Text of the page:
If there was any way he could have killed her on the spur of the moment, I could believe that something might have happened when he got home from work that evening to make him snap. Maybe he hadn't quite decided whether to keep the Qualtrough appointment or not, but she was nagging him about leaving her on her own for two nights on the trot, when they had both been ill, and not caring if she lived or died. He could have agreed initially not to go - anything for a quiet life - then thought "bugger it, she's not going to dictate to me any longer", whereupon he bashed her head in almost before he realised what he was doing. Then he'd have had no choice but to clean up as best he could and leg it out of the house to keep the appointment after all and hope it would give him an alibi. I do find it suspicious that the money found upstairs was the same as the amount missing from the cash box.

Another scenario would be that someone from Julia's past had been lurking around, hoping for an opportunity to catch her on her own, to settle some old score. One night he saw the milk boy come and go, then saw Wallace leave with a briefcase, not knowing where he was going or when he might be back, but not too worried because what he had come for would not take long. Julia knew him instantly and let him in, perhaps not sensing any real danger, or just not wanting to risk a scene on the doorstep, and not expecting her husband back for an hour or two. But then how to explain the robbery, staged or intended?

I just don't see the two events - the phone call and the need or desire to kill Julia - being entirely coincidental. But if Parry made the call, I think someone else most probably committed the murder, and both acted alone. The call would merely have allowed for the murder to be committed in Wallace's absence - actual or supposed.

I don't find Parkes a remotely credible - or indeed creditable - witness. If he saw and heard everything he claimed he did, half a century later, he was a very wicked person if he didn't go to the police with the whole story, as soon as he made the connection with the murder, but meekly watched and waited to see if Wallace would be convicted of a capital crime which Parry had virtually admitted to committing himself.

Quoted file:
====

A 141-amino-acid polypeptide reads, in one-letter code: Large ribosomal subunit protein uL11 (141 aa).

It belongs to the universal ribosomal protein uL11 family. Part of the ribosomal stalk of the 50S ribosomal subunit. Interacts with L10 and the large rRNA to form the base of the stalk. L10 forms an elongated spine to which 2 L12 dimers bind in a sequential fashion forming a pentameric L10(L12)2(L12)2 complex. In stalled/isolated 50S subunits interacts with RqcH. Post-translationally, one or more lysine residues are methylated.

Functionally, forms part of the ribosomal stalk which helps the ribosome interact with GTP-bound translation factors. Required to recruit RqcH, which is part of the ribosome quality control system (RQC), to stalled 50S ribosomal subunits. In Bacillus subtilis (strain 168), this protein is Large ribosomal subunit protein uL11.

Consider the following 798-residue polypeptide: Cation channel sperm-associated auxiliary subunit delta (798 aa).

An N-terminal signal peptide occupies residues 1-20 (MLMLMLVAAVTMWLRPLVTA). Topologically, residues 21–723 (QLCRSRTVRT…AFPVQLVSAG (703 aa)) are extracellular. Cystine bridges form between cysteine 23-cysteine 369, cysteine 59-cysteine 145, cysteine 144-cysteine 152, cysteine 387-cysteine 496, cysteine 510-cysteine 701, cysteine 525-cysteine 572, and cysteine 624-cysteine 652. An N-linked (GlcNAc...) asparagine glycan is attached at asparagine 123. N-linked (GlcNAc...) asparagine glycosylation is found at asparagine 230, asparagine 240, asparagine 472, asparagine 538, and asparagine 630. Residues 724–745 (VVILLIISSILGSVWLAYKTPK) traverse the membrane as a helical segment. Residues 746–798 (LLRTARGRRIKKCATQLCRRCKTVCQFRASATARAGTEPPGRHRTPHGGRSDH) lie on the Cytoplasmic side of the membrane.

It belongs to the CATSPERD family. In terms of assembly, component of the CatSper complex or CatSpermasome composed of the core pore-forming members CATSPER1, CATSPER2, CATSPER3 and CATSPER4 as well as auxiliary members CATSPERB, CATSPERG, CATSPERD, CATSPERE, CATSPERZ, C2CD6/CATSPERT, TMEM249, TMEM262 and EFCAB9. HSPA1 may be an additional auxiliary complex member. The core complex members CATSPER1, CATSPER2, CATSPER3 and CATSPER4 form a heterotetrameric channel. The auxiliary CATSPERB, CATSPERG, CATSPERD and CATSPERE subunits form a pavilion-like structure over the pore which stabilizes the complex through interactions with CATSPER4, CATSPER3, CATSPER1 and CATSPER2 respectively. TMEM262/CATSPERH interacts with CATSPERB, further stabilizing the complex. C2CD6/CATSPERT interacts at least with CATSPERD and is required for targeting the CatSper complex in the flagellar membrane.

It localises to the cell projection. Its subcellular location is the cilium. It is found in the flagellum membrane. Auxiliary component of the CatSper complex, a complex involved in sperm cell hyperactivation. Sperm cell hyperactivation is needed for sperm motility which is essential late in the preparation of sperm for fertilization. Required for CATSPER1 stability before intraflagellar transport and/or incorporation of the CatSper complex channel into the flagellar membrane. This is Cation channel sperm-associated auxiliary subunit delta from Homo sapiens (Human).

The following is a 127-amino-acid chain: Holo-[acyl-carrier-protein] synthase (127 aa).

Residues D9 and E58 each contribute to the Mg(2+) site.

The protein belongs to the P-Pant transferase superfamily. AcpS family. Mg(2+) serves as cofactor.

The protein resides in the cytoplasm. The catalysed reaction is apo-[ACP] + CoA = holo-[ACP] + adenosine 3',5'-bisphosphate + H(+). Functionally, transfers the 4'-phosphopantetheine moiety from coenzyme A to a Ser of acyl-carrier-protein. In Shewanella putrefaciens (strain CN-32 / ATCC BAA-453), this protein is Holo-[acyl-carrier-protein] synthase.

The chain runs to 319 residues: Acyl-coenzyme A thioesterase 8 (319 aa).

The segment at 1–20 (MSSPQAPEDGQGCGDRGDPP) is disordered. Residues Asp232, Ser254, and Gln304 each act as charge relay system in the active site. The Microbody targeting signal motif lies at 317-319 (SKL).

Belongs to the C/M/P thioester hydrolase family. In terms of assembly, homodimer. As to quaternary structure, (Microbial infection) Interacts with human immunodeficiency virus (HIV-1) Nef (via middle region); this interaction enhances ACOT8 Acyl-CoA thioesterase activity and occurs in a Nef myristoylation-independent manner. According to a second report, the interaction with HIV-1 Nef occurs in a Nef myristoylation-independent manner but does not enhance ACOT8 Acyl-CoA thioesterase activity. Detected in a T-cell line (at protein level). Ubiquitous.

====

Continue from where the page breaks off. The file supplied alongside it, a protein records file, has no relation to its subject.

Love,

Caz
X
Hi Caz,

Welcome back! Some very good analysis. I particularly agree with your point about the issue of the robbery if someone from Julia's past is to be considered.

In respect of Wallace, I think the issue of motive is the least of the problems regarding his candidacy. As you suggest, he might have just snapped over some issue-a moment of madness instantly regretted.

But, of course, there are far bigger problems. Firstly, based upon Wildman's evidence I doubt he would have had sufficient time.

Secondly, as things stand, the forensic evidence effectively rules him out and I don't see a way around that. Thus, if he was naked under the coat, as the police argued (and that would imply an organised murder rather than a temporarily loss of control)he would still have got some blood on his hands, feet and face, considering Julia was subjected to a frenzied attack-struck up to eleven times- and even the police's own forensic experts accepted this, which is why I argued the case should never have been brought to court. And if he attempted to wash of the blood traces would have been detected in the sink and drains-the test carried out could detect the equivalent of one fifty-thousanth of a tea spoonful of blood.

Thirdly, what did he do with the murder weapon? If left in the house it would have been discovered. If taken away, where did he dispose of it considering the extensive police search? And he's hardly going to leave the house carrying an iron bar caked in blood and gore! And if he hides the weapon under his clothing, then that clothing is going to be stained, which it wasn't.

As for Parry, I consider him a far more viable candidate as I shall discuss when I have more time.
Quick reply to this message Reply With Quote
  #1407  
Old 12-02-2017, 04:29 PM
Herlock Sholmes Herlock Sholmes is offline
Inspector
 
Join Date: May 2017
Location: The West Midlands
Posts: 1,196
Default

Hi AS/Caz,

I’ve been having a ‘Wallace break’ recently because it’s such a frustrating (but fascinating) Case. I was in a second hand book shop today and saw a copy of the Wilkes book for £2 so here we go again.

By the way AS I also picked up Mockery Of Justice on the Sheppard Case)

Some excellent points made as ever.

I still find it hard to see Wallace as not being involved. I don’t have any books to hand but I was thinking about the char woman. Didn’t she say that there was a poker missing? This, if correct, would surely have to count against Wallace as anyone else entering the house with the intention of murder would surely bring his own weapon and not rely on finding something suitable?